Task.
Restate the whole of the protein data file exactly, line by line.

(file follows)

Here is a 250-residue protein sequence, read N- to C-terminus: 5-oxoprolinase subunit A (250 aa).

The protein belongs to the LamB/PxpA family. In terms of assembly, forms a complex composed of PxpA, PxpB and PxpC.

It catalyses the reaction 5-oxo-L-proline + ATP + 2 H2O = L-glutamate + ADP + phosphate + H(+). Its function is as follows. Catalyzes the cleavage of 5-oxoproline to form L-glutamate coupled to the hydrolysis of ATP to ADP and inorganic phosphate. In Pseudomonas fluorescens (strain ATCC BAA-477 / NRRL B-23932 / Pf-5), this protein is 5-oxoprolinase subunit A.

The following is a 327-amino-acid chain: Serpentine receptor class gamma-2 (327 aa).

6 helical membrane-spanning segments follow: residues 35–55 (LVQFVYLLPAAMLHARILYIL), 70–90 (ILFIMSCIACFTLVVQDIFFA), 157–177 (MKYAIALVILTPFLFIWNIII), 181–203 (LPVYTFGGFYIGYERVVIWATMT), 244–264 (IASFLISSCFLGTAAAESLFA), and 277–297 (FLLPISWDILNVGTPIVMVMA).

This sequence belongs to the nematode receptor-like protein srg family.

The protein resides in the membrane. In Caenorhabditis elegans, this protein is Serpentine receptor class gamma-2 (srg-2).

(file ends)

Here is a 250-residue protein sequence, read N- to C-terminus: 5-oxoprolinase subunit A (250 aa).

The protein belongs to the LamB/PxpA family. In terms of assembly, forms a complex composed of PxpA, PxpB and PxpC.

It catalyses the reaction 5-oxo-L-proline + ATP + 2 H2O = L-glutamate + ADP + phosphate + H(+). Its function is as follows. Catalyzes the cleavage of 5-oxoproline to form L-glutamate coupled to the hydrolysis of ATP to ADP and inorganic phosphate. In Pseudomonas fluorescens (strain ATCC BAA-477 / NRRL B-23932 / Pf-5), this protein is 5-oxoprolinase subunit A.

The following is a 327-amino-acid chain: Serpentine receptor class gamma-2 (327 aa).

6 helical membrane-spanning segments follow: residues 35–55 (LVQFVYLLPAAMLHARILYIL), 70–90 (ILFIMSCIACFTLVVQDIFFA), 157–177 (MKYAIALVILTPFLFIWNIII), 181–203 (LPVYTFGGFYIGYERVVIWATMT), 244–264 (IASFLISSCFLGTAAAESLFA), and 277–297 (FLLPISWDILNVGTPIVMVMA).

This sequence belongs to the nematode receptor-like protein srg family.

The protein resides in the membrane. In Caenorhabditis elegans, this protein is Serpentine receptor class gamma-2 (srg-2).